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Picosecond and low-power all-optical switching based on an organic photonic-bandgap microcavity

Abstract

Photonic crystals, materials with periodic dielectric structures, are able to control the propagation states of photons owing to the so-called photonic-bandgap effect1. Nonlinear photonic crystals, whose refractive-index distribution can be tuned optically, have been used to demonstrate all-optical switching2. However, a high pump intensity is usually required because the nonlinear optical coefficient of conventional materials is relatively small3. Here we report ultrafast and low-power photonic-crystal all-optical switching based on strong optical nonlinearity enhancement due to excited-state interelectron transfer. Compared with the case without nonlinearity enhancement, the switching operation power is reduced by four orders of magnitude while the ultrafast response time, of the order of a picosecond, is maintained. This provides a strategy for constructing photonic materials with large nonlinearity and studying ultrafast low-power integrated photonic devices.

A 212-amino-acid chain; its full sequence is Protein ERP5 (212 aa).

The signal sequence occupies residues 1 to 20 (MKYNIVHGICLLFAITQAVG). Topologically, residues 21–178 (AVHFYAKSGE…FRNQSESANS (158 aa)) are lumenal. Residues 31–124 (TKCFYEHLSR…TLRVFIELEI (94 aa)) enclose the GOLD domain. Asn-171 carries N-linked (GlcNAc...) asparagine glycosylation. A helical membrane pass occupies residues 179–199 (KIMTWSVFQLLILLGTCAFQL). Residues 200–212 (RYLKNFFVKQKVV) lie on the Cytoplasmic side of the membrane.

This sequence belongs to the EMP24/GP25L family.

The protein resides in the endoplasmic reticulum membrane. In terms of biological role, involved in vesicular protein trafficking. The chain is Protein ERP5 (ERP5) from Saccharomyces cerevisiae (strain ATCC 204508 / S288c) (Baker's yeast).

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Figure 1: Scanning-electron-microscopy (SEM) images of the photonic-bandgap microcavity.
Figure 2: Experimental set-up.
Figure 3: Resonant mode of the photonic-bandgap microcavity.
Figure 4: Transmittance changes of the probe light as functions of the time delay between pump and probe pulses.
Figure 5: Transmittance spectra of the microcavity resonant mode as functions of the energy of the pump light.

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Acknowledgements

This work was supported by the National Natural Science Foundation of China under grants 10574007, 10521002 and 10434020, and the National Basic Research Program of China under grant 2007CB307001.

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Contributions

X.H., P.J., H.Y. and C.D. carried out the experiments. X.H. made the main contribution to the experiments and data analysis. Q.G. conceived the experiments, wrote the manuscript and helped with the data analysis.

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Correspondence to Qihuang Gong.

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Hu, X., Jiang, P., Ding, C. et al. Picosecond and low-power all-optical switching based on an organic photonic-bandgap microcavity. Nature Photon 2, 185–189 (2008). https://doi.org/10.1038/nphoton.2007.299

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  • DOI: https://doi.org/10.1038/nphoton.2007.299

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